AMU Corrections Original Public Safety

Changing Lives through Meaningful Prisoner Rehabilitation

By Dr. Jarrod Sadulski
Faculty Member, Criminal Justice

Prisons have an important role in our criminal justice system. They house a wide range of offenders who are incarcerated for various crimes and for various lengths of time.

One of the best ways that prisons can protect citizens from crime, reduce violence within the prison and transform the lives of inmates is through effective rehabilitation programs. Effective rehabilitation programs within prisons are important. Not only do they teach inmates a sense of self-worth, but they can also help inmates acquire new skills that can be applied to starting a new life following their release from prison and provide purposeful life goals.

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Prison Rehabilitation Needs to Address the Issues that Led to Inmate Incarceration

Rehabilitating inmates reduces the risk of convicted felons returning to the life of crime that initially led them to prison. However, robust rehabilitation should not only provide life skills and vocational training and education to help inmates gain future employment, but should also address the underlying issues that led to incarceration in the first place.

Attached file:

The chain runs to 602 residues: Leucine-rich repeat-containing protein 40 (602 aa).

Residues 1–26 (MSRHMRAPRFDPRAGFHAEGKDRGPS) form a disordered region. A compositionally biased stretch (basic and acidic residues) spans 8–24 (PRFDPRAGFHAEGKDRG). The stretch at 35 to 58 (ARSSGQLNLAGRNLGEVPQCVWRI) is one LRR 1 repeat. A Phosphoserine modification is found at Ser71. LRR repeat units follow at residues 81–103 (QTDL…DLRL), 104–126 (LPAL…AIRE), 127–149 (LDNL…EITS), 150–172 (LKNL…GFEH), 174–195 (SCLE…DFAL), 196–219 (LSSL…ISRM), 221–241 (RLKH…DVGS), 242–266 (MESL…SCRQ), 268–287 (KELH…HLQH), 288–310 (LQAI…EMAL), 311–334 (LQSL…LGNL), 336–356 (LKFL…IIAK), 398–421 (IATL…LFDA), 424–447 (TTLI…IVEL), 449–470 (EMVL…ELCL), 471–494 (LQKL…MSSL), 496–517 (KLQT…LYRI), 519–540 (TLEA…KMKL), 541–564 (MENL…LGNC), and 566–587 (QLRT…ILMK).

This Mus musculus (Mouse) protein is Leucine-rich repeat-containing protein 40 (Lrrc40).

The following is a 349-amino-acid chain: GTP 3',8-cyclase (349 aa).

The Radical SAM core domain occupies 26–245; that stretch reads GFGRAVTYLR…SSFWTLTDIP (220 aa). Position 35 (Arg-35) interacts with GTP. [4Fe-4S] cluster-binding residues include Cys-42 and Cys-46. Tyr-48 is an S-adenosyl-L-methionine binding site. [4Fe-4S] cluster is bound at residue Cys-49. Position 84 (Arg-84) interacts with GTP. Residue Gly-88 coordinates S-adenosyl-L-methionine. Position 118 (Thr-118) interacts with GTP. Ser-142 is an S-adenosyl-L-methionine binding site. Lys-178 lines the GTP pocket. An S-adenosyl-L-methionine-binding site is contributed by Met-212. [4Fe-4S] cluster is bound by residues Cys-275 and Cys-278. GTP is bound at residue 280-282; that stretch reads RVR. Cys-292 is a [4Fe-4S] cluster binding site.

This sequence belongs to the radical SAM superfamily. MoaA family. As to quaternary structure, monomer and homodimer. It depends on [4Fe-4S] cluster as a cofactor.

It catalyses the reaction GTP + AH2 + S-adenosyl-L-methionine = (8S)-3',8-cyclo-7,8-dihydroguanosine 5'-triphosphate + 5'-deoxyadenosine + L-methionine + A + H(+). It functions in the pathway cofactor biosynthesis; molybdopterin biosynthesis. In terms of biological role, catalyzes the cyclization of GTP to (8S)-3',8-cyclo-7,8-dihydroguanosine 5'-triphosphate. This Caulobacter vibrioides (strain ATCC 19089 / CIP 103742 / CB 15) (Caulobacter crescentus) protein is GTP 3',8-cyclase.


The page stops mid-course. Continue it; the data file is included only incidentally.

For example, prison rehabilitation must unmask, address, and mitigate inmate problems such as drug addiction, alcohol addiction, anger problems, or mental illness. Resolving these problems enables inmates to overcome their personal problems, which will then enable them to properly function within society once they are released.

In studying prisons both in the United States and abroad, I have found that faith-based prison rehabilitation programs are the most effective. They have a meaningful impact in providing tools to inmates to help them overcome the underlying problems, such as anger or addictions, that plague inmates.

Faith-based prison rehabilitation programs also provide inmates with a new world view that can help them overcome the challenges that they will inevitably experience when they return to society. These programs providing inmates with a sense of purpose and an awareness of a greater power than themselves.